COLUMBUS, Ohio – Turn on one of the highlights of Luke Montgomery playing offensive tackle Findlay High School, and within the first 15 seconds, you’ll understand why you have a soccer scholarship offer from the state of Ohio.
By the end of the 7:21 video from your 2020 sophomore season, you’re probably wondering why you had to wait so long to win it, making OSU the 16th school to do so.
It passes every vision test that can be done on a 16-year-old with a 6-foot-5, 260-pound body, an athletic pedigree, and a motor that can’t be taught.
That OSU offer was always coming through, so when he announced on February 18 that the day had finally come, it was no surprise. Although Montgomery’s offer was a foregone conclusion, he was shocked when offensive line coach Greg Studrawa spoke the words.
“He was very excited,” Montgomery told cleveland.com. “I was quite speechless. That was a very good experience. “
That offer prompted Monica Johnson, the mother of OSU offensive lineman Paris Johnson Jr., to pick up the phone to share the excitement of seeing the son of a family friend receive appropriate rewards for his hard work.
The two families date back to the days when Johnson and Montgomery’s parents, Paris Sr. and Mike, were teammates at the University of Miami.
Given Johnson’s potential, the chances of the five-star sons playing together may be slim: Johnson is entering his sophomore season as Buckeye after leaving Princeton High School in Cincinnati, and he may be in the NFL when Montgomery Enter your freshman college football season.
“They were so excited, they just wanted to congratulate me, and I thought it was really cool,” Montgomery said. “He was one of the best offensive linemen to ever play high school football in Ohio, and he has a really bright future. He is a very intelligent boy and having the opportunity to meet him is great. My family is quite close to yours. “
Johnson was a five-star in 2020 ranked as the No. 9 player and the best offensive tackle in the nation. Getting high praise from other elite soccer players is nothing new for a player like him, especially when you’re expected to be the next Orlando Pace.
Montgomery may be on the same path.
The 2023 recruiting class does not yet have a composite ranking of 247Sports, and very few even have an individual player ranking. Usually that’s not the norm at the moment, but COVID-19 has eliminated most of the chances of players being tested in person.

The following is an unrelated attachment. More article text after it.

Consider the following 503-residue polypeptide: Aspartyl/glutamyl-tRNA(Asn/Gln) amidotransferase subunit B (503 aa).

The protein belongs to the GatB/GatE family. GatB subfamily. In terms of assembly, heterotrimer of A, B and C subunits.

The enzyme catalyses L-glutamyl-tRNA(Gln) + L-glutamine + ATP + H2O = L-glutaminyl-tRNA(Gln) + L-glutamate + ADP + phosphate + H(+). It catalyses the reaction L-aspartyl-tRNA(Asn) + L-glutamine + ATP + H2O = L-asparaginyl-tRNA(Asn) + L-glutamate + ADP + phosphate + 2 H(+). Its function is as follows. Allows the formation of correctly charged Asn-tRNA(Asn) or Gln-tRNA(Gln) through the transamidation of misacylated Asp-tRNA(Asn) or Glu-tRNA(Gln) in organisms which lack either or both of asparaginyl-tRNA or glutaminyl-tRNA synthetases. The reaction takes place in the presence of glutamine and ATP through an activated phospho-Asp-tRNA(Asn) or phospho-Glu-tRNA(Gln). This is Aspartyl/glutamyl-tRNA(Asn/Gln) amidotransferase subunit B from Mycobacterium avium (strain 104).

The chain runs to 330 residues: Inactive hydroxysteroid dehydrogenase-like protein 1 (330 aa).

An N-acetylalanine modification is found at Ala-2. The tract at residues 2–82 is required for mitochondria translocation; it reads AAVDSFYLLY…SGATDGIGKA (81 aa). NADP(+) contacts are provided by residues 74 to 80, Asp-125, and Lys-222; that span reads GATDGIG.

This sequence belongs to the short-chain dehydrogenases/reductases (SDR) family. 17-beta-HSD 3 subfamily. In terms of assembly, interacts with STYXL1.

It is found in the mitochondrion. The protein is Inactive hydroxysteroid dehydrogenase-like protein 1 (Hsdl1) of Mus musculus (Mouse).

But what is clear is that when the early signing period rolls around in December 2022, there is a chance that Montgomery will receive the same treatment that Johnson received.
“When I go into the field, I go to your head,” Montgomery said. “I am not going to take a step back. I’m just a different person than I am in real life. It’s just a different mindset when I’m on the field. “
Montgomery’s offer is a significant step as the Buckeyes venture into the 2023 hiring cycle. Every class needs a starting point, a player who combines all the aspects that you hope the class is and can serve as the Unofficial “captain” of the group, uniting the class on social media and for in-person events.
In Ryan Day’s first two full classes, those players have been Pickerington North defensive end Jack Sawyer (2021) and Archbishop Alter linebacker CJ Hicks near Dayton (2022).
Sawyer was a five-star defensive end recruit considered one of the top five players in the country. Hicks is a top 50 recruit who tends to go from four stars to five stars. They both have outgoing personalities and, in their own way, helped Ohio State form elite classes. Sawyer helped put the 2021 class in position to battle Alabama for top spot while reeling in a group with an average star rating of 94.52. Hicks and the 2022 class are already on track to surpass the 2022 class, with a 10-man group at 96.17.
Montgomery combines those same traits along with the most important detail: He is an Ohio boy just like everyone else. That detail is why Sawyer was willing to choose OSU without hesitation nearly two years before Signing Day. Hicks did the same the following year. Both decisions allowed classes to grow in both quantity and quality.
That paper for 2023 is available if you want it for the kid whose home is a 98-minute drive from the Ohio State campus.
“I definitely want to be a leader for my team,” Montgomery said. “I am a very sociable child. I would assume you could say that. “
Montgomery is in no rush to commit anywhere, but if you choose OSU, it is with the understanding that you will be assigned the same responsibility.
“I think they kind of do it,” Montgomery said when asked if he thinks Ohio State sees him in that role.
“But they also respect my opinions and my time with this. I feel like this moment is obviously not that critical yet, so I don’t need to make a decision. But I guess they want me to make a decision before my senior year, and that’s okay with me because I plan to be engaged somewhere. “
Ohio State’s goal with each cycle is to create the best possible class that also fits your culture. In the first full cycles of Day, that resulted in a No. 2 class in 2021 and a 2022 class that currently has a significant lead for first place heading into spring. Repeating that success in 2023 means finding the perfect shade maker to ensure the standard continues.
Meet Luke Montgomery, aka the potential five-star leader of the class.
“We’ll see how it goes,” Montgomery said. “Obviously, they don’t want me to rush and commit now. No school wants me to do that. I want to take my time and go out to see some places before making a decision. “
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